Sep 20, 2023 - Technology

A digital assistant will help immigrants in Amarillo, Texas

Illustration of a city hall facade with a giant cursor hovering over it

Illustration: Sarah Grillo/Axios

As cities and states invest in digital assistants to make their websites easier to use, the city of Amarillo, Texas, is hoping to set a new standard with a "digital human" that speaks dozens of languages and can help longtime residents and newcomers alike navigate City Hall.

Why it matters: While corporations have been pouring money into AI-enabled features, governments are playing catch-up, using pandemic relief money for new technology that improves public service.

Driving the news: The new "digital human" that Amarillo is building will use a female avatar, appearing on the city's website by early 2024.

  • It will answer queries and help people request government services.

What they're saying: "This will actually become our digital version of 311," Richard Gagnon, Amarillo's chief information officer, tells Axios. (The city's human-staffed 311 service isn't going away, he notes.)

  • Amarillo has the most refugees per capita of any Texas city, Gagnon says, and the "digital human" is meant to ensure that "all of our citizens will get equal service."
  • "I have a middle school speaking 62 languages and dialects," he says. "It's a big challenge."

How it works: Rather than hiring 62 interpreters, Amarillo is using technology to "integrate conversational AI into our websites" so that everyone can chat with the city online, Gagnon says.

  • "Not only can you ask simple questions, like 'When is the library open?' but it can also direct you, so you can say, 'Hey, I would like to book a spot in John Stiff Park.'"
  • "It'll take you to that website and walk you through how to do that," Gagnon says. "And oh, by the way, you can do that in 62 different languages."
  • "If you're just an average citizen wanting information, now you don't have to navigate [a website] — you can just ask it questions, like, 'What did the city spend on IT this year?'" he says. "It turns the whole interaction between resident and government into a conversation, which is really what we're after."
A demonstration video shows an example of a digital assistant similar to the one Amarillo is developing with an AI company called UneeQ, which specializes in digital humans.
A demonstration video shows an example of a digital assistant similar to the one Amarillo is developing with an AI company called UneeQ, which specializes in digital humans. Image: Courtesy of the City of Amarillo and Dell Technologies

What it is: A digital (or virtual) assistant is more robust than a typical chatbot — Oracle defines it as "an advanced type of chatbot that can handle more complex interactions in a conversational way."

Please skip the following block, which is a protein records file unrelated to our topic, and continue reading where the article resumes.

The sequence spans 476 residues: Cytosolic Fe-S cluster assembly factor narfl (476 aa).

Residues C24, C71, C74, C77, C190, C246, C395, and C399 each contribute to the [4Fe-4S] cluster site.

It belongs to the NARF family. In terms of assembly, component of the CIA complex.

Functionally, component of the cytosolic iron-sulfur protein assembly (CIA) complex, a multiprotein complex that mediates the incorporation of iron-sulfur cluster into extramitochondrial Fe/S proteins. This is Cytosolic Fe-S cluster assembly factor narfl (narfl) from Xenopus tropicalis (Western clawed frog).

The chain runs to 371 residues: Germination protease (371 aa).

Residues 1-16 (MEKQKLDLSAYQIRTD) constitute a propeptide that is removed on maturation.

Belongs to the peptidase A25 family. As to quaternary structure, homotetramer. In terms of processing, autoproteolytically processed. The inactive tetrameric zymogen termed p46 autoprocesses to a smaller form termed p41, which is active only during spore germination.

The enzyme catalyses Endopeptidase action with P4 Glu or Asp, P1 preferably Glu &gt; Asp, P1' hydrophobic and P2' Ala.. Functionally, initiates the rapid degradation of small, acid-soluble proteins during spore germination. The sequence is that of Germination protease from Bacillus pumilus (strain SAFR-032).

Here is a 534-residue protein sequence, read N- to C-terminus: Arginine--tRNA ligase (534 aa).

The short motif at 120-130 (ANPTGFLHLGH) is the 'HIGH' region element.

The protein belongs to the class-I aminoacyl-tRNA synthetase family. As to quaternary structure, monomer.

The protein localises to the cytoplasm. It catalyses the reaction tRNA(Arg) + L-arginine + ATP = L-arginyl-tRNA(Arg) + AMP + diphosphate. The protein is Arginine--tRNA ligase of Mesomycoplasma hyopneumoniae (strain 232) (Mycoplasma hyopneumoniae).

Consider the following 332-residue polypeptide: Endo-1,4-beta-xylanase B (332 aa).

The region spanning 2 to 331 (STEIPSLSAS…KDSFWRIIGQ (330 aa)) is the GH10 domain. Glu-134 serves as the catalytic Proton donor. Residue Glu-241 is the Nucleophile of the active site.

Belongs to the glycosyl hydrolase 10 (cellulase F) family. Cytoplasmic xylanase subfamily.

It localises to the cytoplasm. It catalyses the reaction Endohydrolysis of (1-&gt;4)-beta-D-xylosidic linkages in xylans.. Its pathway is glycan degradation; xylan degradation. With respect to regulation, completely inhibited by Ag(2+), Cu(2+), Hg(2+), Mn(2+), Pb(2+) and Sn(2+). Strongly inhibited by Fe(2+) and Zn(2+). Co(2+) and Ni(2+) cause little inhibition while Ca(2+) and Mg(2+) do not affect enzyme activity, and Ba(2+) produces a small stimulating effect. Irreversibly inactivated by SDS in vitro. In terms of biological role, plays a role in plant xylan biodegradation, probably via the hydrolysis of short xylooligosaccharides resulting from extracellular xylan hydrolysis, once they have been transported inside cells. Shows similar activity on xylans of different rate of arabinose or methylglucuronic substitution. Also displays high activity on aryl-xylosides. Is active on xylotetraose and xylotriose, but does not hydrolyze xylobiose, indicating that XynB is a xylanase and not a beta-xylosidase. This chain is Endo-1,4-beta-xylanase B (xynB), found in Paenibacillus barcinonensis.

• Other examples include Amazon's Alexa, Apple's Siri and the Google Assistant.

Amarillo's forthcoming digital human is "basically a huge leapfrog from what you've seen in the past," says Alexander Keller, chief technology officer for services at Dell Technologies, the city's lead vendor.

  • "It's far more intelligent," Keller tells Axios. "It's intuitive. It knows what you mean. It's far more accurate — it feels like you're talking to a person."

Zoom out: State and local governments — flush with pandemic relief funds, but short of municipal workers — are eager to find ways to serve residents efficiently, and digital assistants look like a good answer.

  • They're also in keeping with "smart city" goals of using technology to deliver or augment citizen services.
  • "While agencies find significant cost savings from deploying digital assistants, officials emphasize the consistency of service as valuable to citizens," per StateTech magazine.

Zoom in: Indiana, Iowa, Mississippi, Oklahoma and Utah were early adopters of chatbot technology — as were cities like Austin, Boston and Phoenix — but the digital assistant Amarillo is rolling out is a next-generation version that'll likely be more robust.

  • One city that may have beat Amarillo to the punch: Edmonton, Alberta, has a preliminary digital assistant that's being used for transit and waste services, with more features to come.
  • Los Angeles has also been at the forefront, integrating Alexa into its website (so you can say, "Hey, Alexa, ask L.A. City...") and introducing a virtual assistant for businesses, named Chip.

Between the lines: Amarillo is busy rolling out broadband to half the city, and has been doing a lot of outreach to immigrant communities — newcomers from Somalia and Vietnam, for example — to raise awareness and get permission to install new high-speed internet infrastructure.

  • "A digital human project means nothing if half your city can't use it," Gagnon says.

The bottom line: Gagnon estimates that 60%-80% of Amarillo residents will be satisfied to do business with the online helper.

  • But "some people are just not going to want to talk to a digital assistant — they're just not," he says.

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